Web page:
Heavy Lifting - thoughts and web finds by an economist
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Friday, February 02, 2007
I like technology but I think technology in the classroom has its limits, especially on the demand (student) side of the equation. Clicking away on the keyboard while typing notes is not a very good way to internalize the information being presented - think of how little you remember of the documents you typed in typing class or how much information a legal transcriber actually remembers.
Laptops and PDAs might have their roles in certain classes, but for the most part I am not a big fan. Evidently, the idea that laptops can distract from the learning process has now been "confirmed" by a new study at Winona State in Minnesota, as reported by the Chronicle of Higher Education:
Instead of zeroing in on the lecture, students who brought laptops to class spent considerable time e-mailing, surfing the Internet and playing games, posing a "significant" distraction to both users and fellow students.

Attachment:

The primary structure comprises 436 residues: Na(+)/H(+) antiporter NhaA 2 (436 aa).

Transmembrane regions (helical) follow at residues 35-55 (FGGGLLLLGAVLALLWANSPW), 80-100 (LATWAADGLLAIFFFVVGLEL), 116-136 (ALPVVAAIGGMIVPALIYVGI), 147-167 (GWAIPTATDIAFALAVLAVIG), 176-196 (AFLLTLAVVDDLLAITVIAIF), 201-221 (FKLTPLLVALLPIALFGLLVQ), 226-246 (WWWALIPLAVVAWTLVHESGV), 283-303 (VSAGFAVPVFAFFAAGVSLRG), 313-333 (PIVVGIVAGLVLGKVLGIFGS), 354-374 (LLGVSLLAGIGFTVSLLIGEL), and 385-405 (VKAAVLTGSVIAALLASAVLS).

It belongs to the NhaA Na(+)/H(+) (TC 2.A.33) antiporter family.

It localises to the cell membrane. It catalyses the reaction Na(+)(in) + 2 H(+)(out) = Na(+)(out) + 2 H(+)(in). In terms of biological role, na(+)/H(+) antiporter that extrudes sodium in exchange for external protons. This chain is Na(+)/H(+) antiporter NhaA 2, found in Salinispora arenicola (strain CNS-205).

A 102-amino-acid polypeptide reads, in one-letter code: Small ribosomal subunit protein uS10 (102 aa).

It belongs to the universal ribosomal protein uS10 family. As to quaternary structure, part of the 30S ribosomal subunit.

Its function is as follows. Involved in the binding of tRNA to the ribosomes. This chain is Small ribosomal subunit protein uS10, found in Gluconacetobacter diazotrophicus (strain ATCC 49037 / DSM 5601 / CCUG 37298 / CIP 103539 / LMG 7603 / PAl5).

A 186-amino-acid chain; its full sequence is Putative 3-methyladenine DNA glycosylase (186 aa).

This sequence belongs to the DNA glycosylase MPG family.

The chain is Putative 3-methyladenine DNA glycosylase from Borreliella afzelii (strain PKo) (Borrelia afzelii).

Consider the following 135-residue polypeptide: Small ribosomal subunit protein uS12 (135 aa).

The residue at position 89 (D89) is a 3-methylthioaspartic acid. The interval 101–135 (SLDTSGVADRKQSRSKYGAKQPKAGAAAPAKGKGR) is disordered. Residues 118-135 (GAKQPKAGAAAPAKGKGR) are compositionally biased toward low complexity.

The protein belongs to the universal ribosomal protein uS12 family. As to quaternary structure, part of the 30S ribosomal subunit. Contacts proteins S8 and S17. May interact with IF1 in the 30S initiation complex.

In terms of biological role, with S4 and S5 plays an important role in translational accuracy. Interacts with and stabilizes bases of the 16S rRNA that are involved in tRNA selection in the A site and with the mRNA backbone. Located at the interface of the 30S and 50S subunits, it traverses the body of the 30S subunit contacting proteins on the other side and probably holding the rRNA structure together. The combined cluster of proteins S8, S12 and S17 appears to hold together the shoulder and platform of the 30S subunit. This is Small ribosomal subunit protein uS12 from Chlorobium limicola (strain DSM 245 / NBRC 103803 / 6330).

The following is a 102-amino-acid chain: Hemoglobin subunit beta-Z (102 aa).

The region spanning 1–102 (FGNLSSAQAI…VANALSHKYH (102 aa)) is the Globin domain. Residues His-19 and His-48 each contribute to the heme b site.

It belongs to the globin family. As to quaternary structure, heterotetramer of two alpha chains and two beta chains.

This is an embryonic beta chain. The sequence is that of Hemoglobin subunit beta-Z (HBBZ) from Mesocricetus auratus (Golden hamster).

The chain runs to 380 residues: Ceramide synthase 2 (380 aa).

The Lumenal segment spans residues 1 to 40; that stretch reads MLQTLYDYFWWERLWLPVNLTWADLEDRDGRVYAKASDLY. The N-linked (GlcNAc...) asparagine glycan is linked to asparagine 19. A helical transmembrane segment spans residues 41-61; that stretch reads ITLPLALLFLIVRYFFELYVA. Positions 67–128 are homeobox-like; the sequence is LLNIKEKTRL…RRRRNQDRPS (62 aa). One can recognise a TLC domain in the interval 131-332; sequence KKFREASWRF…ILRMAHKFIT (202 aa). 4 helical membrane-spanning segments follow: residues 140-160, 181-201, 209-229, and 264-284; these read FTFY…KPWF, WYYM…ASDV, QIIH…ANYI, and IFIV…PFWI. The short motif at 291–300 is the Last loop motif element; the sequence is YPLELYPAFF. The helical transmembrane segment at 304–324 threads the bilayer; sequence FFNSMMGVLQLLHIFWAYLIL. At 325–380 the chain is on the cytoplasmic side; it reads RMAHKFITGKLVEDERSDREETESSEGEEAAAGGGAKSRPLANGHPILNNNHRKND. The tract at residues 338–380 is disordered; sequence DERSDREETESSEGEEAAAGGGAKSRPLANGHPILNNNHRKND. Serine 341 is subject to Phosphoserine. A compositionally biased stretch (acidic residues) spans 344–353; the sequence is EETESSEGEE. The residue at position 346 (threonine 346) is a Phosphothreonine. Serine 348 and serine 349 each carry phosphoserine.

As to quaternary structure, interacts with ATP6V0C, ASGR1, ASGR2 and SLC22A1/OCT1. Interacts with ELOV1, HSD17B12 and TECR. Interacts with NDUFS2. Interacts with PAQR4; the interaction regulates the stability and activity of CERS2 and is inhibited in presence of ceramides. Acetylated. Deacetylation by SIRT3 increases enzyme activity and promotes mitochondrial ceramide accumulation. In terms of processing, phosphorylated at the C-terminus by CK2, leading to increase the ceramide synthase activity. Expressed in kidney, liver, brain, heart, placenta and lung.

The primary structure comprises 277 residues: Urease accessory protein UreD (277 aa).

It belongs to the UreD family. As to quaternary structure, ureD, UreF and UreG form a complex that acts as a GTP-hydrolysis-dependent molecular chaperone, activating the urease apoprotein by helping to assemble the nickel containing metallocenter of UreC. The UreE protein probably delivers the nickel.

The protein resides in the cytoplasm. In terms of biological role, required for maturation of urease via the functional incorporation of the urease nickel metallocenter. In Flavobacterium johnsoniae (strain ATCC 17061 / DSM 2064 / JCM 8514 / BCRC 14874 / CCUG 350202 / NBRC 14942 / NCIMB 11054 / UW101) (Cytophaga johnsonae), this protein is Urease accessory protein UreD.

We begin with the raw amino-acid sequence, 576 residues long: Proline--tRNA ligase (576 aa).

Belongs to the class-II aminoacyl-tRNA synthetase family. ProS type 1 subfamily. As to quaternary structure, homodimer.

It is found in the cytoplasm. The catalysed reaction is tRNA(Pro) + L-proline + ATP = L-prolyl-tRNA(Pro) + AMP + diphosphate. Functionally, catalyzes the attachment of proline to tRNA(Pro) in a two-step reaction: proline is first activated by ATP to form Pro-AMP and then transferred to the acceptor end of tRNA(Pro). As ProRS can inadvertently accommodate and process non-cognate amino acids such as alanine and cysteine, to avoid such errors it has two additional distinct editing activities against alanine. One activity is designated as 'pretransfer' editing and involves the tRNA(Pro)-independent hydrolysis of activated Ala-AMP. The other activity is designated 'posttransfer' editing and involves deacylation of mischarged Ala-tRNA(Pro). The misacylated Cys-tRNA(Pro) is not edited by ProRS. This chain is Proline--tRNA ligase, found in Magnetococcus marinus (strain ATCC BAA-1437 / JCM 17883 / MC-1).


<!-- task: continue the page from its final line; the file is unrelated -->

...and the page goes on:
It isn't immediately clear from the newspaper account whether the study was done in a "sophisticated" manner. One assumes that the five percent drop in average grades is a statistically significant but not a spurious relationship. However, without access to the original study (which I might yet find today) it is difficult to tell.
Again, I would be a bit more surprised if the laptops led to a five percent increase in average grades, although that might depend more on the particular class in which the laptops were used: programming C++ or English literature?
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